“She was a light. Full of life,” Kristi Tucker, Sarah Tucker’s mom said. “There’s so much I could say about her. She was beautiful.”
Sarah’s best friend Kathryn Granger echoed that sentiment.
“She meant the world,” she said. “She was my go-to person. She completed me.”
And in an instant, their lives were changed forever on March 10, 2018 when a trip to get prom dresses went terribly wrong on the drive home.
“I had never been on that highway before,” Kathryn said. “There was a straightaway exit– so you had to curve left to stay on the highway. I mean, I wasn’t looking at my maps or anything. So, I just figured you know– go straight. There was a stop sign, and the sun was just really bright and I just missed it.”
When she woke up, reality set in for Kathryn.
“I remember asking why I can’t feel my legs, why I can’t move, and I asked about Sarah.”
“You know the first thing that I thought of when we were told she would not make it– I remember thinking Sarah would say, ‘Mother, don’t be mad at Kathryn. She didn’t mean for this to happen,'” Kristi said.
Knowing that and navigating the reality of that forgiveness isn’t easy. The Tuckers credit grief support groups in helping in that journy. Kristi admits living through what would have been Sarah’s senior year has been incredibly painful.
“I’m thankful to have Kathryn,” Julie Granger, Kathryn’s mom, said. “And as much as we have our struggles, I can’t imagine, what they deal with daily.”
Meanwhile, Kathryn’s new reality has also taken adjustment.
“It’s just hard,” she said. “You don’t feel as pretty, or like dating is hard too.”
She spends every Friday in Fort Worth for therapy, but is never supposed to walk again. Despite the challenges, her faith is strong and so is her message of perseverance.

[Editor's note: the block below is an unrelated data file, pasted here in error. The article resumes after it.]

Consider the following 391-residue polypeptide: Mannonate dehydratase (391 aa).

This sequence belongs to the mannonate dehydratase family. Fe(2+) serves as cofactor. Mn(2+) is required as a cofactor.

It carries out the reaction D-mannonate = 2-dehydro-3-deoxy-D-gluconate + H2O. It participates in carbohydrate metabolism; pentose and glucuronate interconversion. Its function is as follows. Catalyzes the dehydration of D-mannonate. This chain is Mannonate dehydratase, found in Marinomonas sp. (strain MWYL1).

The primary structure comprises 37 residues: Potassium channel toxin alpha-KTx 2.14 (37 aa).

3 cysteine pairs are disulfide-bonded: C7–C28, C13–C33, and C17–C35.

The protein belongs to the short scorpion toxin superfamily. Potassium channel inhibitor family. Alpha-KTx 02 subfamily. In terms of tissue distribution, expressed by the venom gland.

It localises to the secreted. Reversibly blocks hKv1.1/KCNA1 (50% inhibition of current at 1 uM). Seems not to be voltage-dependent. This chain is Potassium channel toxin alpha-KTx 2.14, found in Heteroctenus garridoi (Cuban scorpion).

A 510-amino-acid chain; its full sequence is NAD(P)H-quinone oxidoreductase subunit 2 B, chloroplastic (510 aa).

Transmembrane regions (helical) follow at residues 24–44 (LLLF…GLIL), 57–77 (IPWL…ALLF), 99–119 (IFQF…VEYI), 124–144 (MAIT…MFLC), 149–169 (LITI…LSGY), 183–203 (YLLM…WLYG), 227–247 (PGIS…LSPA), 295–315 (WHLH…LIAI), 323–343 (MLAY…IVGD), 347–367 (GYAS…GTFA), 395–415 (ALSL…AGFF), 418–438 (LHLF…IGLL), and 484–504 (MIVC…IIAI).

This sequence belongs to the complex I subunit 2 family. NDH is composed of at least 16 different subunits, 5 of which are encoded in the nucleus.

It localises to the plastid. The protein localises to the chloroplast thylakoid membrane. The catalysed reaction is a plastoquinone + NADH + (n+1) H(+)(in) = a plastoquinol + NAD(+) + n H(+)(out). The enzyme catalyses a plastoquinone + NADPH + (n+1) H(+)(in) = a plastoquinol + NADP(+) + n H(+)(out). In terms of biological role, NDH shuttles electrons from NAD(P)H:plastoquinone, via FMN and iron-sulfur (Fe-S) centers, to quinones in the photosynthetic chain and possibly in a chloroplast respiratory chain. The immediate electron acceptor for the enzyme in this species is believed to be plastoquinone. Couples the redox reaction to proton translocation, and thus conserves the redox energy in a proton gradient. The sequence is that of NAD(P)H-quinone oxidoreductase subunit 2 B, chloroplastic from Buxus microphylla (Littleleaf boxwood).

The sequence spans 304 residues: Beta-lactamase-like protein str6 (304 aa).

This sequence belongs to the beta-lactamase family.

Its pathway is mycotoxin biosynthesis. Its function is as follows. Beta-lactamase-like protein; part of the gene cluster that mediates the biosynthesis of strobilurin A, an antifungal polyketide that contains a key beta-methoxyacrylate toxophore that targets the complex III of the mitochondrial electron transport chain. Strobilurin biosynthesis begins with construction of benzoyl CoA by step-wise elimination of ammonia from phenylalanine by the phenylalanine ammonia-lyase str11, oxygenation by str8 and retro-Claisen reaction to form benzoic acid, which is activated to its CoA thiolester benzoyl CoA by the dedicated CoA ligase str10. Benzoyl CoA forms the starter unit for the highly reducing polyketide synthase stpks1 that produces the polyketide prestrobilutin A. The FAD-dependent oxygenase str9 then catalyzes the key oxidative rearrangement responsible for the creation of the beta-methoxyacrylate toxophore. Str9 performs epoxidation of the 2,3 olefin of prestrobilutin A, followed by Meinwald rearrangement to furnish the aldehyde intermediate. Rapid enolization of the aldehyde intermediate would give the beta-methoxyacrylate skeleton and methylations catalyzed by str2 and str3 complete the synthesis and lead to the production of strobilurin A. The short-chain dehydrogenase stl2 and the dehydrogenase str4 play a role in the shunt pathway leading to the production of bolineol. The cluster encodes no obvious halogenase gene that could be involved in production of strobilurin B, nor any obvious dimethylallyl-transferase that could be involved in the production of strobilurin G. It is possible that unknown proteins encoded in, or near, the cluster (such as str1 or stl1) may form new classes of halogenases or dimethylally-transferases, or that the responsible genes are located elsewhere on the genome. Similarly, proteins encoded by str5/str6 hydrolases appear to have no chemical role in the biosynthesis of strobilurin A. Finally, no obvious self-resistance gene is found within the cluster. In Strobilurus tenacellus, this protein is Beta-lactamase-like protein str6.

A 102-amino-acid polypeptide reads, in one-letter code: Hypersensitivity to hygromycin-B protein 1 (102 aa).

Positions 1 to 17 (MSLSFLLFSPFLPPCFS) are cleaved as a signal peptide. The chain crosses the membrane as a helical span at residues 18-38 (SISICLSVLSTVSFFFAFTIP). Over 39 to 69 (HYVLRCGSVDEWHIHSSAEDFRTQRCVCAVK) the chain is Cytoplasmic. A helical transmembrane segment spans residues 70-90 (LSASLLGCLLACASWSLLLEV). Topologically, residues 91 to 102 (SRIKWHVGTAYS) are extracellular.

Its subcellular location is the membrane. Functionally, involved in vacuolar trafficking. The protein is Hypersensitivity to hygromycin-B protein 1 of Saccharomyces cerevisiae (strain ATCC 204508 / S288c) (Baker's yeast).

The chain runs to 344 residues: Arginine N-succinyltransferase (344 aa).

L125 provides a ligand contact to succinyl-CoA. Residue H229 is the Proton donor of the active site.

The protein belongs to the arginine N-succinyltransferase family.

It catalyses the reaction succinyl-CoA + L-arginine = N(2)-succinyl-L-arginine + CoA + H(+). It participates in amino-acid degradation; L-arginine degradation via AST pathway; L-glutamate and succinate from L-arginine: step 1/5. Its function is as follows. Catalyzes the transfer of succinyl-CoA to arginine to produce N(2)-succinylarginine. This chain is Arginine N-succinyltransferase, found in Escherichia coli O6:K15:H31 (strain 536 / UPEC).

Kathryn has delivered her message to middle-school students and works weekdays after school for Canyon ISD Kids.
“It’s made me a lot tougher,” she said. “I also love working with kids because it shows them that I’m the same person and that my wheelchair has no effect on who I am; and it shows them that from a young age.”
Two families forever linked by tragedy. How they’re working to overcome that tragedy is a lesson for us all.
“Why am I here now, and what’s to come?” Kathryn said. “I have a lot of faith in God. Lately, it’s been hard to even pray, but things happen for a reason, and I’m content– for now”
Kathryn will graduate this year. She plans to go to college and become a teacher.
Meanwhile, her family is working to bring the kind of therapy they’re driving to Fort Worth for to Amarillo. Their weekly visits get outpatient rehab at a facility called Neurological Recovery Center have helped Kathryn with her new normal. The clinic offers the latest robotic equipment, adaptive yoga and aquatic therapy. Kathryn’s family hopes to bring a similary facility that will serve not only as an initial rehabilitation center, but also address long term needs like an adaptive fitness center. This facility will help people with spinal cord injuries, traumatic brain injuries, multiple sclerosis, Parkinson’s disease, stroke patients, Huntington’s disease, other neuropathic conditions and certain ALS patients.
They’ve set up a fund through the Amarillo Area Foundation and are even hosting a fundraiser to raise money to get the project going. For more information and for tickets, email Julie at firstname.lastname@example.org
Sister-Bear Clay Shoot
Noon to 11 p.m.
River Breaks Ranch
$50 – $1000
The Tuckers are also working to support families who are experiencing the loss of a child by establishing grief support groups. Kristi started the groups because they could not find anything for parents that lost a child– including an adult child.
“We found groups for infant loss and suicide, but nothing for loss in general,” Kristi said. “Our group is open to any kind of loss.”
6:30 to 8:30 p.m.
4808 S. Bonham, Harvest Amarillo Church
Groups are also offered for siblings and grandparents. For more information, contact Kristi at (806) 341-8642.